‘Soiled doves’ was one of the more commonly used names for prostitutes in the Old West although there were plenty of others: ladies of the line, sporting women, daughters of sin, etc. They seem to have shared the term ‘painted lady’ with saloon girls who belonged to an altogether different class.
Prostitutes were often the first women to arrive in a newly-settled frontier town and they provided a very necessary service. They consisted of women who for various reasons needed to earn a living and had no other means of doing so; not many would have entered the life by choice. They might be widows, or daughters of prostitutes, or girls who had lost their virginity and were no longer acceptable in marriage. The average age was 23, which suggests of itself that young girls were obliged to join the profession.
Prostitutes had various ways of operating. At the top end of the market, they operated from a ‘bordello’ under a madam to whom they paid rent or who took a share of their wages. Gentlemen were received in a parlour, hence the name ‘parlour house’ and outside would be hung a red lantern, hence ‘red light district’. The madam employed a bouncer to deal with troublesome clients which was an immense relief for the women.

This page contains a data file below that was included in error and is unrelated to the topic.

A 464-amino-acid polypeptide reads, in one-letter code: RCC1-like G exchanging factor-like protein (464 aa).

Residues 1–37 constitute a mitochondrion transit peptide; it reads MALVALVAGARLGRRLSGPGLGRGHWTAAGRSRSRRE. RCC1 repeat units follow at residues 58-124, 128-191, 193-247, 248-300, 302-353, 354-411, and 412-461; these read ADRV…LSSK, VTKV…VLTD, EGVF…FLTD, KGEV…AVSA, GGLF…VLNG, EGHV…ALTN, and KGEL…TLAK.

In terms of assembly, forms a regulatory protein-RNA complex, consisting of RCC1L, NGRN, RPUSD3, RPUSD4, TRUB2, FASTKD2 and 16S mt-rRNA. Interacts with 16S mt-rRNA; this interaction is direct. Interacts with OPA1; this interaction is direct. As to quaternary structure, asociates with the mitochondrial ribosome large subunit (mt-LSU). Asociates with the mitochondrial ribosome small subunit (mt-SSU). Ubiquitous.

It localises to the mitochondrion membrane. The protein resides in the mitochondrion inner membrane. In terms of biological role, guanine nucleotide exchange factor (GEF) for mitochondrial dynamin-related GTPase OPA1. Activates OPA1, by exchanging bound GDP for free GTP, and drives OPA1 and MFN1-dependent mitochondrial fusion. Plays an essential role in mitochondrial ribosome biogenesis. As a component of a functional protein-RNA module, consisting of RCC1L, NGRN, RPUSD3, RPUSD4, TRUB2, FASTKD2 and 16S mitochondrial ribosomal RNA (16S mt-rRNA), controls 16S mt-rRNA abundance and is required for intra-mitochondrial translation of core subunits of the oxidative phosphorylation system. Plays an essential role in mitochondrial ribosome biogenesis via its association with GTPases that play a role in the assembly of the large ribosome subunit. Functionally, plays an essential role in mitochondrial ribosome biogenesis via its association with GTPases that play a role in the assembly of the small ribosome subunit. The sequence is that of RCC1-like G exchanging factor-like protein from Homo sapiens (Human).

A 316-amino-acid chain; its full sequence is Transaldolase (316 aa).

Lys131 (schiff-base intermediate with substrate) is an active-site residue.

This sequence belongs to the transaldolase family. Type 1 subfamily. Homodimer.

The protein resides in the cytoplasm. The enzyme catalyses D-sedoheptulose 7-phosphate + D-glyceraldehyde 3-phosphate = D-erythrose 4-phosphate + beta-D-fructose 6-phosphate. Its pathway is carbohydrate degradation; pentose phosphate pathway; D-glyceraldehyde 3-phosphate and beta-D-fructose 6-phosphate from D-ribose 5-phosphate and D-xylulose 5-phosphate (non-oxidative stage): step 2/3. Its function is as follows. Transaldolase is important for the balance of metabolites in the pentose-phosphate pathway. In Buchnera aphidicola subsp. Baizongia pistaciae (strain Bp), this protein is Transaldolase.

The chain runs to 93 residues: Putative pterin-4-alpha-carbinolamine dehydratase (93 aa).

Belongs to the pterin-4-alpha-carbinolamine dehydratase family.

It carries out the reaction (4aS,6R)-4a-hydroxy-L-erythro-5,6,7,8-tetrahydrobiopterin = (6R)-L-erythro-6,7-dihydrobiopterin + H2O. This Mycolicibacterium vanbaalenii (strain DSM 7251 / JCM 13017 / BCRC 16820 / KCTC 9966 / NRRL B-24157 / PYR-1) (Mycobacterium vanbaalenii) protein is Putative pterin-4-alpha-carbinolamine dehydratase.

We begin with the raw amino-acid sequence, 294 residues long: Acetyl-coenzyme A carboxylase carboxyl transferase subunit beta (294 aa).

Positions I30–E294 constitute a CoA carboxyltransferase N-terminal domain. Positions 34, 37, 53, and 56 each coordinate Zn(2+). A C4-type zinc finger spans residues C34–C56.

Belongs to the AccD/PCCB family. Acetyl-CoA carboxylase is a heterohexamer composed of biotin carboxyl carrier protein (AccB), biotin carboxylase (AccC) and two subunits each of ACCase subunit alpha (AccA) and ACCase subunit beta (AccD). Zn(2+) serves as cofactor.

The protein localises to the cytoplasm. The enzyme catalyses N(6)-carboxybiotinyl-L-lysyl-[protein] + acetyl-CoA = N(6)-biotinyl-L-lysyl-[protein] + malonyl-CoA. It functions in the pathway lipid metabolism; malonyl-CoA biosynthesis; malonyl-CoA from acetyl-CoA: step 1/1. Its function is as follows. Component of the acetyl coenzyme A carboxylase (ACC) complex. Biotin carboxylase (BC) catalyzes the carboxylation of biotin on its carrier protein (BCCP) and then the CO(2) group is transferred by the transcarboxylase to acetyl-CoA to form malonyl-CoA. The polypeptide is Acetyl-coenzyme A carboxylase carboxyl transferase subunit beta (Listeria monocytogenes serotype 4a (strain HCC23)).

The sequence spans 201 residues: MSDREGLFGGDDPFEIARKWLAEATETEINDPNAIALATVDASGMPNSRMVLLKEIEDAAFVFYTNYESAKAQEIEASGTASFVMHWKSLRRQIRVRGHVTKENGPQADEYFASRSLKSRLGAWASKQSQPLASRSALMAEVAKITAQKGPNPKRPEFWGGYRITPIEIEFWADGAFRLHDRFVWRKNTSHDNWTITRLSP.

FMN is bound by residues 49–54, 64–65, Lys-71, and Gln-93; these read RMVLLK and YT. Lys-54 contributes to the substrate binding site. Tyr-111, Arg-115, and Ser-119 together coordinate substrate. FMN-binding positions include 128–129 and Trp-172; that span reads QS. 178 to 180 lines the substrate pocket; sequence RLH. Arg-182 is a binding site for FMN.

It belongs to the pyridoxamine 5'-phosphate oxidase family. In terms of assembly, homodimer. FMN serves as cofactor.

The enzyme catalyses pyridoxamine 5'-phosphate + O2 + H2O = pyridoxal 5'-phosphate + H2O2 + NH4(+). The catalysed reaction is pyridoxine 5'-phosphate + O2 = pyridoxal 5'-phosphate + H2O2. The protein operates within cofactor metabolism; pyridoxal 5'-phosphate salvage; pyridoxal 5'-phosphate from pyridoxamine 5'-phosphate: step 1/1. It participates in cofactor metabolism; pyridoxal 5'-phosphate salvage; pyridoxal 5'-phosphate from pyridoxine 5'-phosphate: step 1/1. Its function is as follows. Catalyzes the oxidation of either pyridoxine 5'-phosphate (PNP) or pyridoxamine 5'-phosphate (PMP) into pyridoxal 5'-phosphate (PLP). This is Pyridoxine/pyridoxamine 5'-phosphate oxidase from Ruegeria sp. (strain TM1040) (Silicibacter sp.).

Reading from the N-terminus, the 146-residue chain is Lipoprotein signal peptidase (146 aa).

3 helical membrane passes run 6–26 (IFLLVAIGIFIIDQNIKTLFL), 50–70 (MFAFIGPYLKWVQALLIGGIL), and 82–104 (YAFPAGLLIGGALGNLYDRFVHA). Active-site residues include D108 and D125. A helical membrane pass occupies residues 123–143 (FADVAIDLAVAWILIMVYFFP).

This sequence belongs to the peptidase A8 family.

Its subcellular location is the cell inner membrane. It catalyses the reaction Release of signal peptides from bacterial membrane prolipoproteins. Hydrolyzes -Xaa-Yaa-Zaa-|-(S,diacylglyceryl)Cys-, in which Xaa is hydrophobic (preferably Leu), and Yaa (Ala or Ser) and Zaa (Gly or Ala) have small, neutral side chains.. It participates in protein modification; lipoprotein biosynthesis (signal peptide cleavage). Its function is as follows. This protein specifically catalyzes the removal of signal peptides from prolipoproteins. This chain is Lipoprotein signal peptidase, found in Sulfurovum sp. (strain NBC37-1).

There were various grades even within the ‘bordellos’. Near the top end were French houses, which were much cleaner than their normal American counterparts and in which the girls had a more extensive knowledge of how to please. Naturally, the cost here was higher. At the bottom end of the brothels were the ‘honkytonks’ as they were sometimes called, after a southern African American term. Then came the girls who worked out of the saloons.
Some brothels maintained what were known as ‘cribs’ where the ‘rejects’ from the main parlour (older women who would let down the tone) could be sent to work while still bringing in some revenue for the owner. They were tiny, two-room, one-window establishments in which sometimes prostitutes worked entirely independently, as well.
Lower again were the streetwalkers, who plied their trade mostly just in cities and who carried a sheet to lay on the ground, and finally the prostitutes who served soldiers in remote forts and worked in a district known as ‘Hog Town’.
Brothels and prostitutes were mostly illegal and so would be fined every so often, but no-one could deny they were necessary and so for the most part they operated undisturbed. So embedded was the custom in society that a good many prostitutes were actually married, their earnings being seen as the wife’s contribution to the household. If a prostitute married and then retired from the profession, she would be no different from a lady who had been respectable all her life because in the Old West a person’s past remained in the past and wasn’t questioned.
A prostitute’s life might not end as happily as in a good marriage. Many died of disease – tuberculosis or venereal disease, especially syphilis, or as a result of violence, or of an abortion gone wrong. Abortion was in fact used as a method of birth control more frequently than devices or methods which prevented conception, and was particularly hazardous when the soiled dove performed it herself.